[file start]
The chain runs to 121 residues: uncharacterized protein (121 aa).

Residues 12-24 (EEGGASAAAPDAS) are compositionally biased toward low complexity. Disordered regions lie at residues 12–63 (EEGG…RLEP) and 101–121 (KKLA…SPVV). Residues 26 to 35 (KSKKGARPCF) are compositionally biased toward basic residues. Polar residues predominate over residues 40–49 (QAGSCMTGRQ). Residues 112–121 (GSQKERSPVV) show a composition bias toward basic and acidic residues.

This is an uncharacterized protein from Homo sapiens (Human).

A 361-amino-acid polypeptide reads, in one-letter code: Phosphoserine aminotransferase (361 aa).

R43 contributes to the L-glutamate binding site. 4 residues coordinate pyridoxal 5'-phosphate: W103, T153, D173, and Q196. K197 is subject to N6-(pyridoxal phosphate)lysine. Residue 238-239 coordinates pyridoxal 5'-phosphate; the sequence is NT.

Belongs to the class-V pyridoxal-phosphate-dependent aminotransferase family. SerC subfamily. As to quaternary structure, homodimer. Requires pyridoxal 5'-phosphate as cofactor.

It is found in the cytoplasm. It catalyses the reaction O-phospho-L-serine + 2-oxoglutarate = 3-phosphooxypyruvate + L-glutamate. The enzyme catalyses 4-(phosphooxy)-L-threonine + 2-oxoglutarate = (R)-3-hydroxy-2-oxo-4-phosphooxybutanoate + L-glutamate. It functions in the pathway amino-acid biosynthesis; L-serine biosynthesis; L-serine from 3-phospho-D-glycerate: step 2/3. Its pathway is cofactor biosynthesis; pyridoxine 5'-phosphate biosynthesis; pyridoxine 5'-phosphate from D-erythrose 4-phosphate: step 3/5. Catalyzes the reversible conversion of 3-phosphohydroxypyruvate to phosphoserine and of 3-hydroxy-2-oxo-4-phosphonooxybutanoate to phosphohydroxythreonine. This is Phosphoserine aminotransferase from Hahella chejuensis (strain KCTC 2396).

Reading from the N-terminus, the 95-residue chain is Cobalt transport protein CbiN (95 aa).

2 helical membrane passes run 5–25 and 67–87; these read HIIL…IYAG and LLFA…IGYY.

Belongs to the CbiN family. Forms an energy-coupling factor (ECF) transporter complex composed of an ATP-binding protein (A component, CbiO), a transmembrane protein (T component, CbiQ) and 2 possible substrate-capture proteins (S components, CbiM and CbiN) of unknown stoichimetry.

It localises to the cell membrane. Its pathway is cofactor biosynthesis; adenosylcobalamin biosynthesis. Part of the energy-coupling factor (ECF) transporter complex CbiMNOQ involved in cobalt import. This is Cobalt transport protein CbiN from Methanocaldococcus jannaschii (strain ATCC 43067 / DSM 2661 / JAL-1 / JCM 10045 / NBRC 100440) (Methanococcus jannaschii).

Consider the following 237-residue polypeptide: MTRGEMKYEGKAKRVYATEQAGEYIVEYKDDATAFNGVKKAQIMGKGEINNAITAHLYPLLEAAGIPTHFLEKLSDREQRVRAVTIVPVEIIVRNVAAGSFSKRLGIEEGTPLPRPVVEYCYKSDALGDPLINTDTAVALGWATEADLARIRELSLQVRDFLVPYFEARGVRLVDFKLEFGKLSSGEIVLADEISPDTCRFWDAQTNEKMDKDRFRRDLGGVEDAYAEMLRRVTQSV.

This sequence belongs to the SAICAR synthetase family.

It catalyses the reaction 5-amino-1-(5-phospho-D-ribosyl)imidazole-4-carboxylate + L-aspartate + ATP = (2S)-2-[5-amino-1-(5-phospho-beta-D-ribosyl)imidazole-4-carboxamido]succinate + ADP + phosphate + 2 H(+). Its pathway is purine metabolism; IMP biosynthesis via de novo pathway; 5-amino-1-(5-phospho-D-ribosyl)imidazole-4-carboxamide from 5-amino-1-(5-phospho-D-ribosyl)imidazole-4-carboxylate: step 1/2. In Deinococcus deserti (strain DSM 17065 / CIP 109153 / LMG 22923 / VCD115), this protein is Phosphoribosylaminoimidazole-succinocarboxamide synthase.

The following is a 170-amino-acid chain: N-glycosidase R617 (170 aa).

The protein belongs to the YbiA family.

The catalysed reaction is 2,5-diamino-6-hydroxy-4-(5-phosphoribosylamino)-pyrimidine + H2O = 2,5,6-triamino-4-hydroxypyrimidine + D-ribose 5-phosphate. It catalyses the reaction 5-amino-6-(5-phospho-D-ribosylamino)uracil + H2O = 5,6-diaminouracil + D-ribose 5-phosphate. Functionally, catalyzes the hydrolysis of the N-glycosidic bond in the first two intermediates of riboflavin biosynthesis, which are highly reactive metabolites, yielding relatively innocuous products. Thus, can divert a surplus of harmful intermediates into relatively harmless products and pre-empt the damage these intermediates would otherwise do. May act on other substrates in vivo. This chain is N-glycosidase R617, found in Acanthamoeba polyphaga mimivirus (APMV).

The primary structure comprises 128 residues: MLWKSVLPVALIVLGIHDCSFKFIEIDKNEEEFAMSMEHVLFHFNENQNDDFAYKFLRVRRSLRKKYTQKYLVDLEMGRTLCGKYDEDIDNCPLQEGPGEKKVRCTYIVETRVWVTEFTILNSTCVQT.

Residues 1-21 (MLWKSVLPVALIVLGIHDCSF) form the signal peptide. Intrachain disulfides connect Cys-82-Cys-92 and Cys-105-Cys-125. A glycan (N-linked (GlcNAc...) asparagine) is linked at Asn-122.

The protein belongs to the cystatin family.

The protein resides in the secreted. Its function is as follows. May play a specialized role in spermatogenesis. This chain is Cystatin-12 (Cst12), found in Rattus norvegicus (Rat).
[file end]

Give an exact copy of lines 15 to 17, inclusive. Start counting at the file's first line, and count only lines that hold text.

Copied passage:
The following is a 170-amino-acid chain: N-glycosidase R617 (170 aa).

The protein belongs to the YbiA family.

The catalysed reaction is 2,5-diamino-6-hydroxy-4-(5-phosphoribosylamino)-pyrimidine + H2O = 2,5,6-triamino-4-hydroxypyrimidine + D-ribose 5-phosphate. It catalyses the reaction 5-amino-6-(5-phospho-D-ribosylamino)uracil + H2O = 5,6-diaminouracil + D-ribose 5-phosphate. Functionally, catalyzes the hydrolysis of the N-glycosidic bond in the first two intermediates of riboflavin biosynthesis, which are highly reactive metabolites, yielding relatively innocuous products. Thus, can divert a surplus of harmful intermediates into relatively harmless products and pre-empt the damage these intermediates would otherwise do. May act on other substrates in vivo. This chain is N-glycosidase R617, found in Acanthamoeba polyphaga mimivirus (APMV).